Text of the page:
How much feedback does your organisation receive from your customers? Of course, some of it’s free, some you do need to invest time and money in order to receive it. The sheer volume sometimes makes us overwhelmed, but that no longer needs to be the case. With an effective customer experience management framework in place, your feedback won’t decrease. In fact, it will most likely increase. But there will be a way to help you action the feedback. Most organisations spend so much time trying to validate the feedback, which is a fair thing to do. However, validating feedback takes time and is done on the basis of doubting customers. Therefore, the following points will help streamline feedback to work better for your organisation.
1. Listening to customers
Sometimes in our lives we just need someone to lend their ear to us. We get things off our chest and we suddenly feel much better. It can be about a complicated problem or even about the good parts of a work day. The point is we need to be listened to. Customer feedback operates in exactly the same way, but too often we think that the feedback will all be negative. Sometimes it will be, but sometimes it will be positive. Whilst we want to try to increase the positive feedback, research has shown that minimising negative feedback gives organisations a far greater return, suggesting this has a greater bearing in creating customer advocates. But, in this context, I want to talk about its relationship to the organisational culture. The attitudes that are developed through the employee experience are assisted by the flow of customer feedback, which is cascaded and reported back to each and every team member on the frontline. Internal communication plans such as these demonstrate to customers that there is a full loop with their feedback and it will be listened to.
2. Insights from customers
As we interact with our customers we continually receive feedback. Sometimes this is anecdotal, whilst other times it can be formally given verbally and even formally given in written form. The point in this example is to look for actionable insights that we can get from this customer feedback. Some of it will be glaringly obvious and, in some cases, it might be a little hard to find. Looking for insights is often overlooked when organisations simply try to validate feedback rather than seeing what they can learn from it. This is only one part as, by this stage, the feedback is already lagging and there is no concrete action that stems from it. The danger here is to collect a list of insights which become so long that even the largest of organisations are unable to action them. Like the term suggests, the point of an insight isn’t to create a list, rather to gain accurate and deeper understanding of what the customer is experiencing. This enables you to deliver on that customer care promise of improvement.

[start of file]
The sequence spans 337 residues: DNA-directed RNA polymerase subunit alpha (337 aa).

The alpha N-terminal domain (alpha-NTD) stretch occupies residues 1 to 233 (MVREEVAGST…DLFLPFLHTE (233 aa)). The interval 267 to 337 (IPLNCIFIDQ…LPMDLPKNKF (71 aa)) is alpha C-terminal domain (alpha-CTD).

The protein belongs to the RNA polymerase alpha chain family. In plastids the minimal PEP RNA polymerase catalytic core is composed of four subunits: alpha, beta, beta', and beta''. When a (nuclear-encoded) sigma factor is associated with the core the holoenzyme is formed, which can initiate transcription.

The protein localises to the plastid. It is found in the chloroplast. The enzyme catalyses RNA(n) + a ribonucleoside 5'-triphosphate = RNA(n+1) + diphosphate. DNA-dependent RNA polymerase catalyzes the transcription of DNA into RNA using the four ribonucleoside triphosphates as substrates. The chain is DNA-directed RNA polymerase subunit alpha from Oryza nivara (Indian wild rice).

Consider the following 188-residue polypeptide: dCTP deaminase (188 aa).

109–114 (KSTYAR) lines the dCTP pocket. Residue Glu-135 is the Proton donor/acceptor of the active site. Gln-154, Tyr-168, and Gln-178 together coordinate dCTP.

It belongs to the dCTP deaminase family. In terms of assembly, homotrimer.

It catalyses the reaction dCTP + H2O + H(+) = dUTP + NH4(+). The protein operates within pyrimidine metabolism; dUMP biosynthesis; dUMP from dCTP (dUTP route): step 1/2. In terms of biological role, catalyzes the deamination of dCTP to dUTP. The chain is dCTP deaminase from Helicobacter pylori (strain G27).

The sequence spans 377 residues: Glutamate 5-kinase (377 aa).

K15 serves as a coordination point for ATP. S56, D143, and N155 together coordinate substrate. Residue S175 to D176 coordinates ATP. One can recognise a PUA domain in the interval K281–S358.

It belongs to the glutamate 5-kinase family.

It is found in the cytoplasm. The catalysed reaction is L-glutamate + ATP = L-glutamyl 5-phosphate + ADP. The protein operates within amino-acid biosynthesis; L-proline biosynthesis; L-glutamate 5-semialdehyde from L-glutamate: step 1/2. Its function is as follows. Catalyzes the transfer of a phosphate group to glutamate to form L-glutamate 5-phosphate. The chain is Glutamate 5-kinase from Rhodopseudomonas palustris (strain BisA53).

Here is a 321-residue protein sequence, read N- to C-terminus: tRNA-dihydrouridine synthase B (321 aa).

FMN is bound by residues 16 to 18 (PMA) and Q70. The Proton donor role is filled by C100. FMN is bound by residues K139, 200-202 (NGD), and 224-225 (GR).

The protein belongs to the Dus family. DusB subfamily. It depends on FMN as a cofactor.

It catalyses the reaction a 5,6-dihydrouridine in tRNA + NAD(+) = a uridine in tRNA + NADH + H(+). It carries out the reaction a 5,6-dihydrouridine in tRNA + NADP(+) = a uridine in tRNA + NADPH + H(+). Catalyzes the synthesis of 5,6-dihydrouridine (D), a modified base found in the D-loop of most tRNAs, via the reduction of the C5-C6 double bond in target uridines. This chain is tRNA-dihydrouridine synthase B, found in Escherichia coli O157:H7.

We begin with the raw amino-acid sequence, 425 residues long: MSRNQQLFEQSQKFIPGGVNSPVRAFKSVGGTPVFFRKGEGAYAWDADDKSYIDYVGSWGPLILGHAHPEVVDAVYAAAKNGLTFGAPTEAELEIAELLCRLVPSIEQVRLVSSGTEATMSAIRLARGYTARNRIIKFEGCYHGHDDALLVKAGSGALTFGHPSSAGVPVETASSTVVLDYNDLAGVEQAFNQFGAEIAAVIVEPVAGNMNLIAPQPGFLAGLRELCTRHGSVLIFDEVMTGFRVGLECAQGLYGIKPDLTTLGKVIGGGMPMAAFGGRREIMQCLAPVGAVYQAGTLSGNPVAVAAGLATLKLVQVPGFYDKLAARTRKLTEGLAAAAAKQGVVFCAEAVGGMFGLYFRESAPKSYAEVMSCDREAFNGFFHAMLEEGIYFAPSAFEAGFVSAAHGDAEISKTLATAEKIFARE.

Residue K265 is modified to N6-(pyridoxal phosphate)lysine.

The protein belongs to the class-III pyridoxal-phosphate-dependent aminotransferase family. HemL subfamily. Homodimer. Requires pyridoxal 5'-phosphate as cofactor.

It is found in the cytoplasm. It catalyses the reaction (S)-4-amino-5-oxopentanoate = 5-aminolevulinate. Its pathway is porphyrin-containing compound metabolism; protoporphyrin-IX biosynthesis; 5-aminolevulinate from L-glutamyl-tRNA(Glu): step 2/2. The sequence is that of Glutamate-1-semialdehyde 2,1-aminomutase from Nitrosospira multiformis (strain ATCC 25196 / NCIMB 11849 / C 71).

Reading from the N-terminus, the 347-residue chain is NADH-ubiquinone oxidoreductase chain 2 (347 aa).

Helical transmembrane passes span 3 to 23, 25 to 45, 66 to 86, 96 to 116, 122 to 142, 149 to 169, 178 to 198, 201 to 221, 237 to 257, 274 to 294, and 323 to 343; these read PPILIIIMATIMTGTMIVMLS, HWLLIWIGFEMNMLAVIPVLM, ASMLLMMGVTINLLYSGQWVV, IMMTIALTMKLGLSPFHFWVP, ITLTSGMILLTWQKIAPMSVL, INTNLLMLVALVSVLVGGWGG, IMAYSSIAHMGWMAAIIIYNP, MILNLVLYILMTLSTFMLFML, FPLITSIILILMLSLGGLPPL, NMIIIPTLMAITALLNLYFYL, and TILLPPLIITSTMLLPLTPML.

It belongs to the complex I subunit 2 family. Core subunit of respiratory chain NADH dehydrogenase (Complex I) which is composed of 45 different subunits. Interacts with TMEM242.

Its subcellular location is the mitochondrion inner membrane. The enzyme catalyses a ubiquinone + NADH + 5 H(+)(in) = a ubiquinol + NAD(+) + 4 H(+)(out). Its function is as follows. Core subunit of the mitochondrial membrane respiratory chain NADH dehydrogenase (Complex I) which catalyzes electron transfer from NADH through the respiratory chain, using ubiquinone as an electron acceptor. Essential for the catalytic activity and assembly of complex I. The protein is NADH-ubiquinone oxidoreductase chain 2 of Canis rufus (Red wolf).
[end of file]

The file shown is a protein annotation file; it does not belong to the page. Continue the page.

3. Improving with customers
There are many organisations that get so caught up in seeking feedback that they are too overwhelmed to do anything with it. Creating surveys is quite exciting sometimes and we feel that we want to ask everything. Even things that aren’t relevant but are asked out of habit as well as things that aren’t relevant but might be relevant in years to come (at which point the data is outdated and needs to be asked again). Improving with customers is a phase which is all about demonstrating to customers that you want their help to make improvements for their benefit. The desire to do this stems from the customer intelligence that we’ve previously received. It suggests to us that we have things to do, but can’t do alone. When there is a product or service failure, we want to acknowledge it and look for opportunities to demonstrate we are human and recover the customer rather than pretend that it’s not our fault.
4. Planning for customers
Too often, feedback is always reactive. By definition it has to be, but there comes a time where it just looks silly when organisations are always only reacting to customer feedback. Customers will also get the message that the organisation is not obsessed about customer service as they say they are. Organisations that seek for and look at feedback to prevent recurring problems are truly demonstrating that they are focusing on increasing the value for their customers. This feedback is part of the user experience design process as it helps build the overall customer experience ahead of time. Calculated planning is an essential part of business, but it is usually the customer that is left out over other competing and conflicting priorities that come first. Usually this is because there is no customer advocate on the executive team; however, in the absence of one, this key step of planning things for customers can make sure that the customer is always considered.
Chris Smoje is a customer service speaker, trainer, facilitator and founder of the DIME™ Customer Service approach. Chris works with organisations and their people to develop a common interest and excitement about delivering exceptional customer service results: www.dimecustomerservice.com